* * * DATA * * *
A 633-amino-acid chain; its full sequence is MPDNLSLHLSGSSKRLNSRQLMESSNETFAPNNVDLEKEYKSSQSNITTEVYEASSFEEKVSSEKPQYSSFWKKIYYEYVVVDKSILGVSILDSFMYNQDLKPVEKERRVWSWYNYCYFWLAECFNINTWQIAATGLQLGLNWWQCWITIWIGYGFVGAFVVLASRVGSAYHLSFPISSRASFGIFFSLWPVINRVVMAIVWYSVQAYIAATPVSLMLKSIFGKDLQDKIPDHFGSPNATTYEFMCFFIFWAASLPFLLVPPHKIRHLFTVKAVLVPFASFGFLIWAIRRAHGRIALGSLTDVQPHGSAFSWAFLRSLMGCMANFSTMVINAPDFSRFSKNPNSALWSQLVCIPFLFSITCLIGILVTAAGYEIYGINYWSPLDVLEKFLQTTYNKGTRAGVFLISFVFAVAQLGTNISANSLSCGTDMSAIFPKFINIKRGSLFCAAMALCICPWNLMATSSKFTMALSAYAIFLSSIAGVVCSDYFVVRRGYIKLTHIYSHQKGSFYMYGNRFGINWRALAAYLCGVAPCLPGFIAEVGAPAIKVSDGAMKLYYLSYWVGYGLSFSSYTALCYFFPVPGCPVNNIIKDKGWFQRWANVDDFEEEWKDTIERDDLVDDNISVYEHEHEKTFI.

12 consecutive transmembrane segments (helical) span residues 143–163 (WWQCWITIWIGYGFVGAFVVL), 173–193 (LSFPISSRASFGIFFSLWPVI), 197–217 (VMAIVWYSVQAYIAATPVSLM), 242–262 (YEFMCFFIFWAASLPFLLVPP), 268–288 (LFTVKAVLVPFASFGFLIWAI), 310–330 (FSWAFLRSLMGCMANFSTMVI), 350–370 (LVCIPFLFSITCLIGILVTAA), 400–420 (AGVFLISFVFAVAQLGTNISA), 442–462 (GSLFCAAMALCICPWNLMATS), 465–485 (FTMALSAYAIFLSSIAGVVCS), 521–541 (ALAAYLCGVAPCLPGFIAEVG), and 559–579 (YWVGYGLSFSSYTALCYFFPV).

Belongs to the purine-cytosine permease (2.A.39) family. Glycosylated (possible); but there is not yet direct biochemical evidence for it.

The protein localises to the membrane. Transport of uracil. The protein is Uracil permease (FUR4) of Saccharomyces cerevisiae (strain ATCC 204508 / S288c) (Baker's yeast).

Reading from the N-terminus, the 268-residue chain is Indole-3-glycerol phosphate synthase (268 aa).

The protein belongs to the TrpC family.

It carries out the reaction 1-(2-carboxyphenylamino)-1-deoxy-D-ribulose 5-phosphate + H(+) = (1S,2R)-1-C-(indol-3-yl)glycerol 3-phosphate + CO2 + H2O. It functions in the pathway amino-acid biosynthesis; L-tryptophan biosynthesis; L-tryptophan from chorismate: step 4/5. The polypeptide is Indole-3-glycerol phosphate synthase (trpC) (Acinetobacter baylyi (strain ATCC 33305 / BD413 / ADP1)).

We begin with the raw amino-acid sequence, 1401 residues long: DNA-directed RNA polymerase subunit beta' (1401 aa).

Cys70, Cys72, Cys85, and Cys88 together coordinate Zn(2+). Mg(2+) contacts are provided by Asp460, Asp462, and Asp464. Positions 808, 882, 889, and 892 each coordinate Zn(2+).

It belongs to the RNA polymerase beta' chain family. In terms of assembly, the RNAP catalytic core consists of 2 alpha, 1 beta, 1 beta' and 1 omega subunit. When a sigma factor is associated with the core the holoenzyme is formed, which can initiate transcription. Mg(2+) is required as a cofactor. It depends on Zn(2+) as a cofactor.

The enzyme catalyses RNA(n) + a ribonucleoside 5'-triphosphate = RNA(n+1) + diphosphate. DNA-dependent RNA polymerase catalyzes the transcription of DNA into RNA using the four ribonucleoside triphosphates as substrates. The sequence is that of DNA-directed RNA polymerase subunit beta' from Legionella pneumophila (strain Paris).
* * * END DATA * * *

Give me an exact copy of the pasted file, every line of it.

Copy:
A 633-amino-acid chain; its full sequence is MPDNLSLHLSGSSKRLNSRQLMESSNETFAPNNVDLEKEYKSSQSNITTEVYEASSFEEKVSSEKPQYSSFWKKIYYEYVVVDKSILGVSILDSFMYNQDLKPVEKERRVWSWYNYCYFWLAECFNINTWQIAATGLQLGLNWWQCWITIWIGYGFVGAFVVLASRVGSAYHLSFPISSRASFGIFFSLWPVINRVVMAIVWYSVQAYIAATPVSLMLKSIFGKDLQDKIPDHFGSPNATTYEFMCFFIFWAASLPFLLVPPHKIRHLFTVKAVLVPFASFGFLIWAIRRAHGRIALGSLTDVQPHGSAFSWAFLRSLMGCMANFSTMVINAPDFSRFSKNPNSALWSQLVCIPFLFSITCLIGILVTAAGYEIYGINYWSPLDVLEKFLQTTYNKGTRAGVFLISFVFAVAQLGTNISANSLSCGTDMSAIFPKFINIKRGSLFCAAMALCICPWNLMATSSKFTMALSAYAIFLSSIAGVVCSDYFVVRRGYIKLTHIYSHQKGSFYMYGNRFGINWRALAAYLCGVAPCLPGFIAEVGAPAIKVSDGAMKLYYLSYWVGYGLSFSSYTALCYFFPVPGCPVNNIIKDKGWFQRWANVDDFEEEWKDTIERDDLVDDNISVYEHEHEKTFI.

12 consecutive transmembrane segments (helical) span residues 143–163 (WWQCWITIWIGYGFVGAFVVL), 173–193 (LSFPISSRASFGIFFSLWPVI), 197–217 (VMAIVWYSVQAYIAATPVSLM), 242–262 (YEFMCFFIFWAASLPFLLVPP), 268–288 (LFTVKAVLVPFASFGFLIWAI), 310–330 (FSWAFLRSLMGCMANFSTMVI), 350–370 (LVCIPFLFSITCLIGILVTAA), 400–420 (AGVFLISFVFAVAQLGTNISA), 442–462 (GSLFCAAMALCICPWNLMATS), 465–485 (FTMALSAYAIFLSSIAGVVCS), 521–541 (ALAAYLCGVAPCLPGFIAEVG), and 559–579 (YWVGYGLSFSSYTALCYFFPV).

Belongs to the purine-cytosine permease (2.A.39) family. Glycosylated (possible); but there is not yet direct biochemical evidence for it.

The protein localises to the membrane. Transport of uracil. The protein is Uracil permease (FUR4) of Saccharomyces cerevisiae (strain ATCC 204508 / S288c) (Baker's yeast).

Reading from the N-terminus, the 268-residue chain is Indole-3-glycerol phosphate synthase (268 aa).

The protein belongs to the TrpC family.

It carries out the reaction 1-(2-carboxyphenylamino)-1-deoxy-D-ribulose 5-phosphate + H(+) = (1S,2R)-1-C-(indol-3-yl)glycerol 3-phosphate + CO2 + H2O. It functions in the pathway amino-acid biosynthesis; L-tryptophan biosynthesis; L-tryptophan from chorismate: step 4/5. The polypeptide is Indole-3-glycerol phosphate synthase (trpC) (Acinetobacter baylyi (strain ATCC 33305 / BD413 / ADP1)).

We begin with the raw amino-acid sequence, 1401 residues long: DNA-directed RNA polymerase subunit beta' (1401 aa).

Cys70, Cys72, Cys85, and Cys88 together coordinate Zn(2+). Mg(2+) contacts are provided by Asp460, Asp462, and Asp464. Positions 808, 882, 889, and 892 each coordinate Zn(2+).

It belongs to the RNA polymerase beta' chain family. In terms of assembly, the RNAP catalytic core consists of 2 alpha, 1 beta, 1 beta' and 1 omega subunit. When a sigma factor is associated with the core the holoenzyme is formed, which can initiate transcription. Mg(2+) is required as a cofactor. It depends on Zn(2+) as a cofactor.

The enzyme catalyses RNA(n) + a ribonucleoside 5'-triphosphate = RNA(n+1) + diphosphate. DNA-dependent RNA polymerase catalyzes the transcription of DNA into RNA using the four ribonucleoside triphosphates as substrates. The sequence is that of DNA-directed RNA polymerase subunit beta' from Legionella pneumophila (strain Paris).